“Kate confronted me, shoved my phone in front of my face and it had an email with a girl’s name at the top. She was angry and wanted an explanation about who this woman was.”

The email, according to Giggs, was from six years earlier and there was an innocent explanation that it was a former work colleague. “She (Greville) then said, ‘What have you go to say about this?’ and shoved another message in front of my face. It was a picture of a dress I had bought a girl she had previously accused me of being with.”

Another argument took place at a Christmas party, arranged by Giggs’ agent, in which he invited Greville to a day of activities in London, starting with a game of mini-golf, then a trip to Winter Wonderland in Hyde Park and finishing at a nightclub.

When it came to selecting partners for mini-golf, Giggs said that he was put with an “attractive” sports presenter and Greville was unhappy about it. He swapped to be with Greville but later in the day, according to Giggs, she wrongly accused him of flirting with the presenter.

Giggs stormed off and walked to the nightclub where, he says, the rest of the group arrived later. He was sitting close to the dance floor and recalled the scene.

“I had a clear view of Kate and one of the male sports presenters. They were dancing together, holding hands and looking into each other’s eyes. I couldn’t believe it. I said to my agent, ‘I’m going’, got in a taxi and went back to the hotel.”

This was the night when Greville alleges that he threw a laptop bag at her, leaving her with a “massive lump on my head”, after she returned to their suite at the Stafford hotel. Giggs told the court this never happened.

The ex-footballer became emotional on day eight in court (Photo: Getty Images)

The ex-footballer became emotional on day eight in court (Photo: Getty Images)

Were other text messages and emails read out?

Giggs said he could not explain what he meant by an email to Greville reading, “I’m so fucking mad right now I’m scaring myself. I could do anything right now.”

The 13-time Premier League champion went on to say that he considered living with Greville during the COVID-19 lockdown “a happy time” rather than, as she described it, a “living hell.” He said it was untrue that he was unsupportive of Greville’s career and had no control over her relationships with friends or family, her travel arrangements, finances or socialising.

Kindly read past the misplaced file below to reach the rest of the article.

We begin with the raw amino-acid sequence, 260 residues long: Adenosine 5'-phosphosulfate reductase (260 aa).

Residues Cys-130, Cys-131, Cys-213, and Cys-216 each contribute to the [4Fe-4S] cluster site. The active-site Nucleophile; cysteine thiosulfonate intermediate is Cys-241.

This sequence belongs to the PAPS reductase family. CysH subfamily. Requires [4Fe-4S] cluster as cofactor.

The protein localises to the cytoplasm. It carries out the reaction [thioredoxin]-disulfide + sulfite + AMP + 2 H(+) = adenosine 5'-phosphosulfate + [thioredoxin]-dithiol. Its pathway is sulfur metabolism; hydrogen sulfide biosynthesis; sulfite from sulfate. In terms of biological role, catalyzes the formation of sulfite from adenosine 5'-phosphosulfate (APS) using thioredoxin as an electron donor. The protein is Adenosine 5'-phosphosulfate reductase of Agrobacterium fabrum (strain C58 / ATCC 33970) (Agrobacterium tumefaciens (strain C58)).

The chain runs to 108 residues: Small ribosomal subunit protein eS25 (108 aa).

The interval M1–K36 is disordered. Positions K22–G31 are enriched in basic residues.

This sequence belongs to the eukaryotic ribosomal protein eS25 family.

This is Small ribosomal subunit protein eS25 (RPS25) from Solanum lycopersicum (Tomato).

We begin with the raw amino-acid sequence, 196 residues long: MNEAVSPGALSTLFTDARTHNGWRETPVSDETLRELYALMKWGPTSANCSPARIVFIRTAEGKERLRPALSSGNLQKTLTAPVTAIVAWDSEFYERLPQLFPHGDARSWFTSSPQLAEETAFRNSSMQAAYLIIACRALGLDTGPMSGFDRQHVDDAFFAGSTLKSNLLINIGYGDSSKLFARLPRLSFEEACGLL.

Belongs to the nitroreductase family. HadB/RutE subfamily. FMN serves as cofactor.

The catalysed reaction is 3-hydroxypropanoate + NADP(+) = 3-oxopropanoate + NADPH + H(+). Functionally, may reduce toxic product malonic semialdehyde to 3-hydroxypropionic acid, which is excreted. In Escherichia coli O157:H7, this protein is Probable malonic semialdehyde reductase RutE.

He was asked, however, about another occasion when the couple had fallen out and he sent Greville an email with the header: “C***!!!”. He called her “a horrible, horrible c***” and, using the name of his ex-wife, added: “Same as Stacey, exactly the same.”

His email continues: “You don’t deserve to be a parent. I hope your company fails too. Will only tell people what a horrible c***  you are. Keep hiding behind anxiety too … evil horrible c***.”

Giggs told the court he was “upset and angry” because of a previous argument, but that he did not use this swearword regularly when he was addressing Greville. “I can’t believe I would use that sort of language to someone I was supposedly in love with.”

“You say some truly appalling things on these emails, don’t you?” Daw asked him.

“I do … no excuse whatsoever.”

On another occasion, Greville accused him of cheating and, arguing online, called him a liar, a cheat, aggressive, manipulative, narcissistic and violent. “Give the therapist a call, Kate,” read Giggs’ response. “I don’t run off crying to my friends like you do. I don’t give a fuck about your feelings.”

“Is that the Ryan Giggs we don’t see in the public eye?” Wright asked him.

“Yes,” came the reply.

Did Giggs mention his football career?

Only briefly when Daw asked him, early in his evidence, about his time as the most decorated player in United’s history.

“You played over 1,000 professional football matches over a 24-year period,” said Daw. “How many times were you sent off?”

“Once,” Giggs replied, “for Wales.”

Daw asked whether this was for an act of violent behaviour and Giggs replied that, no, it was for receiving two yellow cards in the same match.

“Were you ever subjected to abuse, being wound up, by fans?” Giggs was asked.

“Every week” he said. “That’s part and parcel of being a footballer.”

Opening his cross-examination, Wright put it to Giggs that there was “a world of difference between the way someone behaves in their personal life and the way they behave in their professional life.”

What about the dishwasher?

This has been another running theme of the trial.

Greville has alleged that she was treated like “a slave” and that her boyfriend would berate and humiliate her because of the way she loaded the dishwasher.

When this was put to Giggs, he admitted that the dishwasher was the source of many issues and mentioned that his daughter, Libby, and her boyfriend, Jacob, were also staying with the couple during lockdown.

“We would get up, make juices, me and Kate. Two hours later, Jacob would get up. He would be cooking. The dishwasher would be on three or four cycles a day. I would be opening the dishwashers and the glasses and tablespoons would be the wrong way round. It used to wind me up. I would call a team meeting – it was not just Kate but everyone. I would say, ‘Listen, can you please put the tablespoons the right way round?’ It wasn’t a big argument, it was just how I explained it.”

Giggs was asked whether he really called it a team meeting.

“Yes,” said Giggs, and for the first time he was laughing. “Because after a time I’d be, ‘That’s enough, I’m sick of it’, filling up the dishwasher 24-7.”

The trial at Manchester crown court will continue on Wednesday.

(Top photo: Getty Images; design: Sam Richardson)

Leave a Reply

Your email address will not be published.

Back to top button